Taiken Japan

Autumn Leaves 2016

Iwatsuki: City of Dolls

Photo: INVISIBLE A on Flickr

Iwatsuki: City of Dolls

Elena Perez

Near the well-known city of Omiya, located in the centre of the Kanto plain, there is a small city, with an estimated population lower than 112,000 but with an amazing and an invaluable Japanese traditional treasure: doll-making.


Iwatsuki is a ward of the city Saitama, in Saitama Prefecture. It was formed on April 1 2005, when the city of Iwatsuki was incorporated into Saitama. Historically, the city prospered not only as the castle town for the Iwatsuki domain (Iwatsuki-han, 岩槻藩), but also as a post town on the Nikko-Kaido road (a road that use to go from Edo -former name for Tokyo- to Nikko). Nowadays, the castle grounds have been converted into Iwatsuki-koen park. During the spring season the views and sightseeing around Iwatsuki are beautiful. Crowds of people go to enjoy the cherry blossoms and its general views, when the 600 cherry trees bloom and can be seen from the red parapets of the Yatsuhashi bridge. Also, in order to remind the visitors and the local people the past times when Iwatsuki was a castle town, the Bell of Time (“toki-no-kane”, 時の鐘), built in the 17th century, will ring 3 times a day.


However, the importance and relevance of the city of Iwatsuki is a more traditional Japanese element: doll-making. Japanese dolls are a popular traditional world-wide known craft. The tradition of making dolls in Iwatsuki started around the 17th century, and became famous with the production of the traditional dolls commonly used all around Japan for different festivities. In Japan there are, for example, celebrations such as the Girls' Festival celebrations in March or the Boys' Festival celebration in May. In both cases, there are specific products used for de traditional celebration of these days and ceremonies.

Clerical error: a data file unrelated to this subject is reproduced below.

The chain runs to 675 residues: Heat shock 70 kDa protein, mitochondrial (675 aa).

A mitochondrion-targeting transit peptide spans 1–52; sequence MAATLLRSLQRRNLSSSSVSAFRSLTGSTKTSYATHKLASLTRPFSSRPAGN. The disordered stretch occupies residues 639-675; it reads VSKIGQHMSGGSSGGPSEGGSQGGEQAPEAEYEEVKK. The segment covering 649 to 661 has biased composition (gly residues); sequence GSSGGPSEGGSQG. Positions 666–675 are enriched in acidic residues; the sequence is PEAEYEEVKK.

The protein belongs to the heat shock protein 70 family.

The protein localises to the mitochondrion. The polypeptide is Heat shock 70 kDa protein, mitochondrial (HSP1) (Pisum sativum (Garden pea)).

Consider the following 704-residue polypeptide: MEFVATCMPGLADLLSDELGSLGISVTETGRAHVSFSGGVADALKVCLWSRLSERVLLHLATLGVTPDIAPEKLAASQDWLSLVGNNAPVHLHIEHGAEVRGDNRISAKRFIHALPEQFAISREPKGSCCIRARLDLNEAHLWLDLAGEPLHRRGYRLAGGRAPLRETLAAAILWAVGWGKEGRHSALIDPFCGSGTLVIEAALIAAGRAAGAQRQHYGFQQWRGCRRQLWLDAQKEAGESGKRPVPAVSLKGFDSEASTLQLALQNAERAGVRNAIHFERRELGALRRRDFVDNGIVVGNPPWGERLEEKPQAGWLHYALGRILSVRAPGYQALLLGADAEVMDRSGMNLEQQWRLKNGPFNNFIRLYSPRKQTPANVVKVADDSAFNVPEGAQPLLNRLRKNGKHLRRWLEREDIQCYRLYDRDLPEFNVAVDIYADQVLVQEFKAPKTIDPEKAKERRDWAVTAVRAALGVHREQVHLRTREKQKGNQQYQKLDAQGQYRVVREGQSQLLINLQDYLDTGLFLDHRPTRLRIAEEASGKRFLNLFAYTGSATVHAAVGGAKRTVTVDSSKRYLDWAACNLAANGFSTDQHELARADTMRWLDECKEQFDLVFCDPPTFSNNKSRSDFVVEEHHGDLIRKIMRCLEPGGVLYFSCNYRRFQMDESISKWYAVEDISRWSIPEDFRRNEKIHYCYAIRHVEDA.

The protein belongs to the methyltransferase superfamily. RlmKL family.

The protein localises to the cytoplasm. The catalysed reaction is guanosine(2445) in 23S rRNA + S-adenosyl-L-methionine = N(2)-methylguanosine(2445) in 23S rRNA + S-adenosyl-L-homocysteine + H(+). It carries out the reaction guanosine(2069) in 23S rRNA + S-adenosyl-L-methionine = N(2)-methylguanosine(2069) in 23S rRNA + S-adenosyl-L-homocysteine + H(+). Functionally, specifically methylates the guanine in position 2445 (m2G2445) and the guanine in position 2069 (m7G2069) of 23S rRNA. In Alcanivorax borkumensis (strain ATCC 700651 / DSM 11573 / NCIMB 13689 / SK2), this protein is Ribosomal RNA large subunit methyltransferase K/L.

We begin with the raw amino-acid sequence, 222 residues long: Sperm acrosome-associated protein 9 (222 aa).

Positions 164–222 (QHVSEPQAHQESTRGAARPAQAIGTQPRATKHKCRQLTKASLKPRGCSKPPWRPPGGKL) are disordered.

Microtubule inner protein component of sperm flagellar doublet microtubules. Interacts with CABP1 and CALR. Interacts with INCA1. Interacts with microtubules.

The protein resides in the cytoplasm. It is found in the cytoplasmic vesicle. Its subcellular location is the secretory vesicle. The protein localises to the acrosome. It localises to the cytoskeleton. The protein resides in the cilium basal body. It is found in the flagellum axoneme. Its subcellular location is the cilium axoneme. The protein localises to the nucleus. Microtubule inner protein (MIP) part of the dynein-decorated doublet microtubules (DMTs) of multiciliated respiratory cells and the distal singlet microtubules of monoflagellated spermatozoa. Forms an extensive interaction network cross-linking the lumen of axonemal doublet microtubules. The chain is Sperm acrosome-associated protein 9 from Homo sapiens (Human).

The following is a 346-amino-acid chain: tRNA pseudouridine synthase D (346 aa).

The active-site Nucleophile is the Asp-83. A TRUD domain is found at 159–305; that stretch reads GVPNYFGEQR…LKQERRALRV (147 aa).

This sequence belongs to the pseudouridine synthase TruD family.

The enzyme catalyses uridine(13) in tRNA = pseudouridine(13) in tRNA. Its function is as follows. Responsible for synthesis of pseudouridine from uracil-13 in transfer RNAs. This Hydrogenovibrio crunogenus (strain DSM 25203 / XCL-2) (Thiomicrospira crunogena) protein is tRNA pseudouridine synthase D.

For the girls' celebration it is famous the production of the “Hina-ningyo” dolls (雛人形). For the boys' celebration it is famous the production of the “Gogatsu-ningyo” dolls (五月人形).



The tradition of these doll-making process goes back in time to around 300 years ago. During the Edo period (1603-1868), it began the contemporary tradition of these dolls, symbolizing the spirit of the ceremony, as well as the characteristics praised and extolled in the celebrations. In the “Gogatsu-ningyo” dolls, for instance, the dolls are made with fierce expressions, wearing armours, and showing the courage, bravery and honour expected and traditional of the samurais. In the “Hina-ningyo” dolls traditional for the “Hinamatsuri”, in contrast, the dolls are made with the ornamental details and calmed and peaceful expression traditional when representing the Emperor, Empress and other court attendants and musicians of the Heian period (794-1185).


A bite of all this traditional dolls can be tasted in Iwatsuki. Hina-ningyo dolls, gogatsu-ningyo dolls, mechanical doll puppets or automata (karakuri-ningyo, からくり人形) and even antique dolls from abroad, all of theme are exhibited in the Togyoku Dolls Museum in Iwatsuki. Moreover, the Tokyu Dolls Exhibition Center shows the doll manufacturing process. Both of these institutions are located in the city.


The Togyoku Dolls Museum is based and developed on the outstanding Togyoku collection including the above mentioned dolls as well as battledore dolls (hagoita, 羽子板), costume dolls, puppets, wind-up mechanical dolls and the superb works of contemporary dollmakers masters.


It also includes a workshop where visitors can observe the doll-making process, a workshop for hands-on experiences in actually making horse picture tablets (ema, 絵馬), dolls and other items, as well as a shop that sells tiny Japanese small articles.


It is an attraction that offers a unique experience related to Japanese dolls production, view of exclusive exhibitions and tours to the studio, museum and other facilities.



The Tokyu Dolls Museum, on the other hand, exhibits around 1,000 dolls including dolls from long time ago in the past such as: the Iwatsuki ganso kamishimo hina doll as well as tachibana, Kaneibina, Genrokubina and Kyohobina.


It also exhibits contemporary works by contemporary dollmakers. It shows and explains the doll-making process, offers several articles and related items on display, as well as shop souvenirs.


Definitely, for an interesting and unique travel to the universe of Japanese doll-making, Iwatsuki is a must stop on any visitor's map. Feel the tradition and exceptional elements within Japan's culture through its doll-making tradition and symbolism.